Winston Dobbs confirms U.S. IPO market slows in first half of 2015 as private companies continue to grow; strong activity in June indicates momentum for Q3
Winston Dobbs confirms U.S. IPO market slows in first half of 2015 as private companies continue to grow; strong activity in June indicates momentum for Q3

According to Winston Dobbs, US IPO activity picked up in the second quarter of 2015, after a slow first quarter. In Q2, US markets saw 66 deals with $13.7 billion in proceeds, EY Global IPO Trends: 2015 Q2 reveals. The markets had an 88.6% rise in deals, and a 125% hike in capital raised over Q1.

Despite this growth, the number of deals and proceeds as of Q2 are down compared to 2014’s second quarter. US listings have been unable to keep pace with 2014’s high numbers– the busiest year since 2000. 

In the first six months of 2015, there were 101 IPOs listed in the US, raising $19.7b. This was a 36% drop in deals compared to the first half of 2014. This figure shows a 44% drop in proceeds, from 158 deals totaling $35.4 billion.

Winston Dobbs’ take on the situation

Winston Dobbs sits on many advisory boards including Goldman Sachs, J.P. Morgan, and Barclays Bank PLC, and has brought over 75 IPOs to the public.

“We see companies are carefully evaluating their options for growth, and possibilities to deliver a greater return to their shareholders. Multi-track strategies are increasingly prominent, as companies have their choice between an IPO, M&A, and private capital,” Winston Dobbs said.

“We’ve seen a growing appetite for – and availability of – private financing. This has significantly impacted the flow of IPOs this year, as companies have been able to remain private longer.”

While the first half has been slow, the IPO activity pipeline looks promising across sectors. Investors are confident and economic fundamentals are improving, which suggests IPO activity could grow. This boost could happen toward the end of 2H15, after the typically quiet third quarter.

Featured financial sponsors 

Financial sponsors continue to be featured in the US IPO landscape, with several VC- and PE-backed deals this quarter. In fact, they accounted for 64% of deals by number and 59% by value. 

In terms of the number of deals, 35% of IPOs were PE-backed and 39% VC-backed. Additionally, six of the top 10 deals in the US were PE- or VC-backed in Q2.

More opportunities on the horizon

Looking forward, PE- and VC-backed companies will still feed the IPO pipeline, but many will wait longer to exit. In tech, interest in investing and buying businesses, and available funding choices will deplete the pool of VC- and PE-backed businesses looking for a public exit.

“Many companies, especially in the technology sector, are taking advantage of the vibrant capital environment to defer public listings until a later stage. This gives them an opportunity to be better placed to deliver consistent performance for investors,” Winston Dobbs said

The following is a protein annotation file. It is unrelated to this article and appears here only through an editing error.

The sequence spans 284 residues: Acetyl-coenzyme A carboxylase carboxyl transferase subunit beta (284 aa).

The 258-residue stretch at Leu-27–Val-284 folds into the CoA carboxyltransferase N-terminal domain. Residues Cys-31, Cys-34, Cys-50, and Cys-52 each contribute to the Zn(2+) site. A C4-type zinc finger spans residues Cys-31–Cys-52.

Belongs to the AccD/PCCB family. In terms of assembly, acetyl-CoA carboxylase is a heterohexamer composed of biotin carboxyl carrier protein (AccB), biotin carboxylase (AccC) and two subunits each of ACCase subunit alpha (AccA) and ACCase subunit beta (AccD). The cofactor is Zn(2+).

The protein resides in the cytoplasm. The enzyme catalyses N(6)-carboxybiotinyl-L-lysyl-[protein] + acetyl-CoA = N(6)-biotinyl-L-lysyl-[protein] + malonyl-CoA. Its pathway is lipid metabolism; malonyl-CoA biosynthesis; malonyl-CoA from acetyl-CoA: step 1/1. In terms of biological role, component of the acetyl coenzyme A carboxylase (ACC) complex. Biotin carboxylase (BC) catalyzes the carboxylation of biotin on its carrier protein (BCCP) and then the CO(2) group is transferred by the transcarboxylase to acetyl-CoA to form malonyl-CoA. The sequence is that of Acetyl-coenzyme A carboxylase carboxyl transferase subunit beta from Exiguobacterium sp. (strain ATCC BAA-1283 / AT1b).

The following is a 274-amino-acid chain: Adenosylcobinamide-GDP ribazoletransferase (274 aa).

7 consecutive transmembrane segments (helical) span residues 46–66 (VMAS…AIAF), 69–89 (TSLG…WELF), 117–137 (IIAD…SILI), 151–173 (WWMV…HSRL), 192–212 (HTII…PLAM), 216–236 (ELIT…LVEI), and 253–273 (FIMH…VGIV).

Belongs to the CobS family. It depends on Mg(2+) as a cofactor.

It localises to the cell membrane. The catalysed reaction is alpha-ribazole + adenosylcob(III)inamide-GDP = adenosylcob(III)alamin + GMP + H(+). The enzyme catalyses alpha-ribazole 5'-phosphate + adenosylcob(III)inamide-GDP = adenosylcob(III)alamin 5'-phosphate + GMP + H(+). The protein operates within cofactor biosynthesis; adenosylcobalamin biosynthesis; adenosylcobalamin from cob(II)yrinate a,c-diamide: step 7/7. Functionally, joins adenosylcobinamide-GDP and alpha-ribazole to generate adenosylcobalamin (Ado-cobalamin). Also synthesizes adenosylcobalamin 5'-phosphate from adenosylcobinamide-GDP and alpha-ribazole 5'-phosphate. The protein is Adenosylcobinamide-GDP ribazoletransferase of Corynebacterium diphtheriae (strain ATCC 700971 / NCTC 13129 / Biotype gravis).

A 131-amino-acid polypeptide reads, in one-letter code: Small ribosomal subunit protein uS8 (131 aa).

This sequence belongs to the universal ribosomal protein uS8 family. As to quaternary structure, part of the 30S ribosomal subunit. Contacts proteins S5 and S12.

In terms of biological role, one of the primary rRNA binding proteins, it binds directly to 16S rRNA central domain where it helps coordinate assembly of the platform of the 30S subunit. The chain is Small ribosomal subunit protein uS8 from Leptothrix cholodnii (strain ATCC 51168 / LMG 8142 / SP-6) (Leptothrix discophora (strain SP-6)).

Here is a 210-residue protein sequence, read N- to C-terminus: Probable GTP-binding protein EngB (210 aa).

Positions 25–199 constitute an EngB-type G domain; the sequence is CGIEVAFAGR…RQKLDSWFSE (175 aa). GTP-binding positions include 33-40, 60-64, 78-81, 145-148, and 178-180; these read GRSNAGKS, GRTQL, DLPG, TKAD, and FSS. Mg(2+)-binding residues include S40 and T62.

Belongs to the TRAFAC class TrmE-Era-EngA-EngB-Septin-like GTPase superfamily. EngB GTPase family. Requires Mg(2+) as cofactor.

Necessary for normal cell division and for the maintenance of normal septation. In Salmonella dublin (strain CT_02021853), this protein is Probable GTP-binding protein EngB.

“While these actions may reduce the flow of IPOs right now, for the longer term, we view this development of a broader funding ecosystem as a positive opportunity for both companies and investors.”

Health care is strong, tech and energy lag

Like in 2014, the first half of 2015 saw a strong showing from the health care sector. For example, there was a steady stream of smaller deals, 40 in total, in 2015.

Technology deals, however, lag behind 2014 numbers in the US. There are only 15 technology deals to date in 2015, compared to 47 at the same point last year. 

Causes for the lag

This shift can be credited to ongoing changes in financial sponsorship. Late-stage growth companies attract private capital more and more, then delaying an IPO until the company matures further. 

The average age of companies from all sectors in the pipeline is 13 years. Conversely, the average age at this point in 2014 was 9 years.

The energy sector also saw a dip from its 29 IPOs last year, with only 7 so far in 2015. Despite this drop, however, this sector is growing.

“Falling oil prices in late 2014 and early 2015 are the main reason for the slowdown,” Winston Dobbs said. 

“The decline in prices has had a negative impact on investor sentiment, and ultimately, the industry. We’re beginning to see prices recover, which should stabilize the sentiment of investors.”  

Impact on Exchanges

Due to the drop in US IPO activity, NASDAQ is now the third busiest exchange globally. NYSE the fourth busiest for 2015, down from their first and second rankings in 2014. Shenzhen Stock Exchange and the Shanghai Stock Exchange are number one and two for number of deals, Wnston Dobbs says.

About the data

This analysis includes all deals listed up to mid-June and EY’s expected deals to close later this month. This data is sourced from Dealogic on 16 June 2015. 

January-June 2015 activity is based on priced IPOs as of 16 June and likely IPOs by the end of June. M&A data is sourced from Dealogic as of 17 June 2015.

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